Different definitions of unit
In the days of Ken Uston, a "unit" was just the minimum bet at the tables where you played, or the minimum bet you would consider making, consistent with your overall cover strategy. This is what revereman apparantly means when he says "unit."
Today we have Optimal Betting Theory (OBT), and the way it works is you input a maximum to minimum bet ratio such as 4 to 1, or 12 to 1, or whatever else you want, and then OBT tells you exactly what all your bets must be for a given Risk of Ruin to a given Bankroll.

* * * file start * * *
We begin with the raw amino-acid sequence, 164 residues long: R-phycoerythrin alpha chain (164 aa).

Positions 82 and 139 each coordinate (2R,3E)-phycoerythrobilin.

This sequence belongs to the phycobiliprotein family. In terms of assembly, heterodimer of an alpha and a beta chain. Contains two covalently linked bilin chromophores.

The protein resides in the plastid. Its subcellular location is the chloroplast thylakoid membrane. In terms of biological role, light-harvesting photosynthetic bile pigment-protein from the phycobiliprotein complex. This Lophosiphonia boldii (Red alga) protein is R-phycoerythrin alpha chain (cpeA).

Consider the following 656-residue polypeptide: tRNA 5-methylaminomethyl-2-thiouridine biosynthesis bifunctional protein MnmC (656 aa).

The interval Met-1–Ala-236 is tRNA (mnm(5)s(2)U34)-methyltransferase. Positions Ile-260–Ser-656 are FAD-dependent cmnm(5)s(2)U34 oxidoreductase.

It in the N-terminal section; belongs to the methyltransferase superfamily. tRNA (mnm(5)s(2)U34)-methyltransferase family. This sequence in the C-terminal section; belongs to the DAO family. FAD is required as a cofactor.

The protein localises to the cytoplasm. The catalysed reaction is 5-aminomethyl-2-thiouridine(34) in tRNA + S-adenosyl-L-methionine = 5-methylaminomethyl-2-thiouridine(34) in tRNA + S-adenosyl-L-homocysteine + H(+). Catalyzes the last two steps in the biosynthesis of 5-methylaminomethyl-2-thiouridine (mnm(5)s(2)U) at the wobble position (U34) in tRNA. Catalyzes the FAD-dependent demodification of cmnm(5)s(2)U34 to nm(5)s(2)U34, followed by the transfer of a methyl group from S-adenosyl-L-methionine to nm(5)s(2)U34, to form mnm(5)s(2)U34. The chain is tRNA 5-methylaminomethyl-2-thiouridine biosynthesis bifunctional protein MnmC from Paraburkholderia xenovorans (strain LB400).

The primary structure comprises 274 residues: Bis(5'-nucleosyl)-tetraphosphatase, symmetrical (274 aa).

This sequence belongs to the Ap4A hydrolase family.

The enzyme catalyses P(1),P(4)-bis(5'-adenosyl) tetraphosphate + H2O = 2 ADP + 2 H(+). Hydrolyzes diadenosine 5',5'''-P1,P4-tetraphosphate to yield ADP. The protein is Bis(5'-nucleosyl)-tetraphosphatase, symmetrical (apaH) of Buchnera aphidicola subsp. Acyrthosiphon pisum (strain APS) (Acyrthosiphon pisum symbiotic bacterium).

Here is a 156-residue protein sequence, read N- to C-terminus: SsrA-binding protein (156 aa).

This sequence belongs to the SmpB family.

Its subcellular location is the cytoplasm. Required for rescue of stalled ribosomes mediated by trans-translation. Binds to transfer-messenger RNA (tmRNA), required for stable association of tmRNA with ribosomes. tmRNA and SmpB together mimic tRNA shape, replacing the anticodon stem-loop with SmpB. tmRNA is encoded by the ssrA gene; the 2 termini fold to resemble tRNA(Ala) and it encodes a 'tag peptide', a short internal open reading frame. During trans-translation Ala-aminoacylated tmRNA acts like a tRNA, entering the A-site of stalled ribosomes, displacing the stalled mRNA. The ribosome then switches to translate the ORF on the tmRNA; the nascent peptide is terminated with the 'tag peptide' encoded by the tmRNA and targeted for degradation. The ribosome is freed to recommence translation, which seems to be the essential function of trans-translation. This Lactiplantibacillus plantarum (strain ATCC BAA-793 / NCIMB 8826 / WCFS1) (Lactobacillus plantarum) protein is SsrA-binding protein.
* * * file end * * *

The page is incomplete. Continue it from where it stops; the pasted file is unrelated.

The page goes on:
For example, OBT could tell you to bet $12.37, at TC less than or equal to +1, $17.97 at +2, $23.35 at +3, $39.44 at +4 and $49.48 at +5 and above. $12.37 would then be called your "unit" because it corresponds with the 1 in your 4 to 1 bet ratio. (Note $12.37 x 4 = $49.48) This is just an example, and the numbers will be wildly different, depending on the game, bankroll, desired RoR, etc.
But this is what math heads typically mean when they say "unit" nowadays, because "Hey! It's a cool theory!" -- even when it has no direct bearing on bets actually played (which tend to be multiples of $5, for obvious reasons). Neither type of unit relates very well to RoR or standard deviation without a lot more information.